Stanford Robinson Archive

Montreal rewind: Stanford Robinson

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Welcome to “Montreal rewind,” our player-by-player recap from Indiana’s five-game tour of Canada. Today: Stanford Robinson. Previously: Nick Zeisloft, Devin Davis, Troy Williams, Yogi Ferrell, Robert Johnson.

While much of the focus and discussion up in Canada was on IU’s retooled backcourt  featuring a pair of freshman sharpshooters in James Blackmon Jr. and Robert Johnson, sophomore guard Stanford Robinson quietly put together a strong trip north of the border.

In five games as a reserve, the 6-foot-3 guard averaged 12 points, 2.4 assists and 1.4 steals in 17 minutes per game. He shot the ball well (59.7 eFG%) and got to the foul line a team-high 28 times.

And he also unveiled a new wrinkle in his game: He is now shooting right-handed. After struggling with his perimeter shot as a freshman, Robinson has been working on making the switch this offseason and in IU’s loss to Ottawa, he took and made his first right-handed 3-point attempt.

“It’s something he’s been working on,” Tom Crean explained. “It’s a little more natural for him. He’s a little but more of a naturally right-handed player. If you look at it, it’s much smoother coming off his guide hand. It’s all about his guide hand.

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Film Session: Offensive options

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Due to FIBA rules, a 24-second shot clock and a whirlwind set of five games, drawing concrete conclusions about these 2014-2015 Hoosiers isn’t wise.

Still, the vibe is decidedly different from the disappointment of a year ago. New faces are in place. They’re hanging out a lot — and even staying present with each other during bus rides home instead of staring at their smartphones.

And so if a theme emerged from the Montréal trip, it’s this: Trust is building — both on the court and off it. On offense, no longer does Yogi Ferrell have to do it all. There are better ball handlers, playmakers and 3-point shooters up and down this roster. Move the ball, make the extra pass, play together and for each other. That’s the key. Because the potential for offense variety is vast; this group of perimeter players can mix and match all over the court.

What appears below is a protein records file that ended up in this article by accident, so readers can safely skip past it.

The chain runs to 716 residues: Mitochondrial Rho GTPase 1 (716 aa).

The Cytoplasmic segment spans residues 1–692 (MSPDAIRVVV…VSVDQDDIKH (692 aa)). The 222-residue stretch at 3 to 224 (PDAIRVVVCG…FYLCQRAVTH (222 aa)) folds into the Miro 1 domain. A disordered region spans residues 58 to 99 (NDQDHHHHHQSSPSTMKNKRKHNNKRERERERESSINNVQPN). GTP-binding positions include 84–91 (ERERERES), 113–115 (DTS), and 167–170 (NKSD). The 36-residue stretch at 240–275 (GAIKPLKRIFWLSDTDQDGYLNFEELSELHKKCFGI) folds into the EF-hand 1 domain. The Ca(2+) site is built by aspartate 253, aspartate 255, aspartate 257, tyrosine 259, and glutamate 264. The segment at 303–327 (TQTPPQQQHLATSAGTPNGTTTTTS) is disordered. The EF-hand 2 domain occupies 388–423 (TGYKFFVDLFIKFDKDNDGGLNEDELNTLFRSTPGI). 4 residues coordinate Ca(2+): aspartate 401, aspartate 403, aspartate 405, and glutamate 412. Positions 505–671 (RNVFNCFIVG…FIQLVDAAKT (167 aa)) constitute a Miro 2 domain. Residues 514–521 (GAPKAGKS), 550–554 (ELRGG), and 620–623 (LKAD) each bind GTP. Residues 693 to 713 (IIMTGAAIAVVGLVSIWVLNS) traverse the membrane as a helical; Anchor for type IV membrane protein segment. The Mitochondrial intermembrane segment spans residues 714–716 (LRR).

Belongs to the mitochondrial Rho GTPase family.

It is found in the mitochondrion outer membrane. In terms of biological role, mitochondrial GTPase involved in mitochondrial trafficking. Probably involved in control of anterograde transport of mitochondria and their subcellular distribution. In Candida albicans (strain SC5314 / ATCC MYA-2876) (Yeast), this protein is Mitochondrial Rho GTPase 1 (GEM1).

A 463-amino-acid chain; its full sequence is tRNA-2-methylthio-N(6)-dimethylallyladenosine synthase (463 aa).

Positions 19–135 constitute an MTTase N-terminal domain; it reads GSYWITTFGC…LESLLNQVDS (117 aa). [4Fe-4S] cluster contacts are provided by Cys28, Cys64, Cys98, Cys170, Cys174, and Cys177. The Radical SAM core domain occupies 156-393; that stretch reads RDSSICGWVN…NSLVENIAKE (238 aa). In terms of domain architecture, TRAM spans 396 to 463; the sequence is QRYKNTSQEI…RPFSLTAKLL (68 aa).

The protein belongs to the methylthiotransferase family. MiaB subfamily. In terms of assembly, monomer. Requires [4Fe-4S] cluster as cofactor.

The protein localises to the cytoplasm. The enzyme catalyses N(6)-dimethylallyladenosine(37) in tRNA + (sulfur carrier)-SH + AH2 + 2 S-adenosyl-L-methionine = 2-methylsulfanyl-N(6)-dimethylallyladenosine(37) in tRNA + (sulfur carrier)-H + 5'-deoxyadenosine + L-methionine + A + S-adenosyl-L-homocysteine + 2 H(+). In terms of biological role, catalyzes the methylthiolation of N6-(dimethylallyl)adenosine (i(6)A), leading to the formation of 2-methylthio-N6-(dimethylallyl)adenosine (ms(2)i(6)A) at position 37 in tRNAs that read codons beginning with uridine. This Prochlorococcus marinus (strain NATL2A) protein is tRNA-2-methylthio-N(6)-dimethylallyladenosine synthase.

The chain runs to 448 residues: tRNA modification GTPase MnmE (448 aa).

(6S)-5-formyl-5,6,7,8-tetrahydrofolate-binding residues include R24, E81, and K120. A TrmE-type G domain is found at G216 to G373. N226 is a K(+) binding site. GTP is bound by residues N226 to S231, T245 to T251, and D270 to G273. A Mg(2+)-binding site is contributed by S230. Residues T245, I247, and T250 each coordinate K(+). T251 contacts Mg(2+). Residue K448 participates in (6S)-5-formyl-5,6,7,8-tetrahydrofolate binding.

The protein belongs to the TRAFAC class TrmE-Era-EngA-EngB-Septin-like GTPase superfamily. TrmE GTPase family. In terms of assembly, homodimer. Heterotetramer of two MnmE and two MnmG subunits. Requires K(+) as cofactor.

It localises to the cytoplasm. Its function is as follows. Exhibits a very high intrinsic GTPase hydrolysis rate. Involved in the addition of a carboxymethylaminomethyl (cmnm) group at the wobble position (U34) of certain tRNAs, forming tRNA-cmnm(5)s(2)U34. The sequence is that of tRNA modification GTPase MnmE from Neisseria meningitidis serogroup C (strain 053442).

In a special Montréal edition of Film Session thanks to the livestream against McGill, we’ll look at all this starting to take shape:

After a Robert Johnson missed 3-pointer from the right wing, Troy Williams blows past the McGill defenders to grab the rebound, going from the weak to strong side to grab the board:

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Williams throws a hesitation dribble at the McGill defender:

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The Minute After: McGill

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MONTREAL — Thoughts on a 96-69 win over McGill University:

Unlike Sunday afternoon in Saint-Lambert, Quebec and Monday evening in Ottawa, Ontario, Indiana received little in terms of a test as it returned to Montreal for the fourth game of its Canadian tour.

The Hoosiers, who came into Love Competition Hall on the campus of McGill sporting a 2-1 record on their trip, dominated the Redmen, who lacked the athleticism to contain IU’s array of perimeter options.

From a team perspective, there was plenty to like in this performance from Indiana. The offense wasn’t nearly as good as what we witnessed Monday night against Carleton, but it was still quite solid. The Hoosiers scored 1.10 points per possession with an effective field goal percentage of 54, while limiting the Redmen to .85 points per trip and an eFG percentage of just 43.3.

Indiana also did a solid job grabbing the shots that it did miss as evidenced by its offensive rebounding percentage of 46.1. And while the free throw rate (FTA/FGA) wasn’t as high as Tom Crean would like at just 21.3 percent, the Hoosiers did make 15 of their 16 attempts at the stripe.

On the downside of things, Indiana was sloppy with the ball quite often this evening and turned it over 23 times for a turnover percentage of 27.2. Crean said afterward that many of those were unforced and a film session with this young group will show far too many occasions where a ball handler went airborne without anywhere to go. These are the types of mistakes that haunted Indiana a season ago and are exactly the kind of mishaps that can be the difference in tight games when the regular season rolls around.

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The Minute After: Carleton

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OTTAWA, Ontario — Thoughts on a 95-85 win over Carleton University: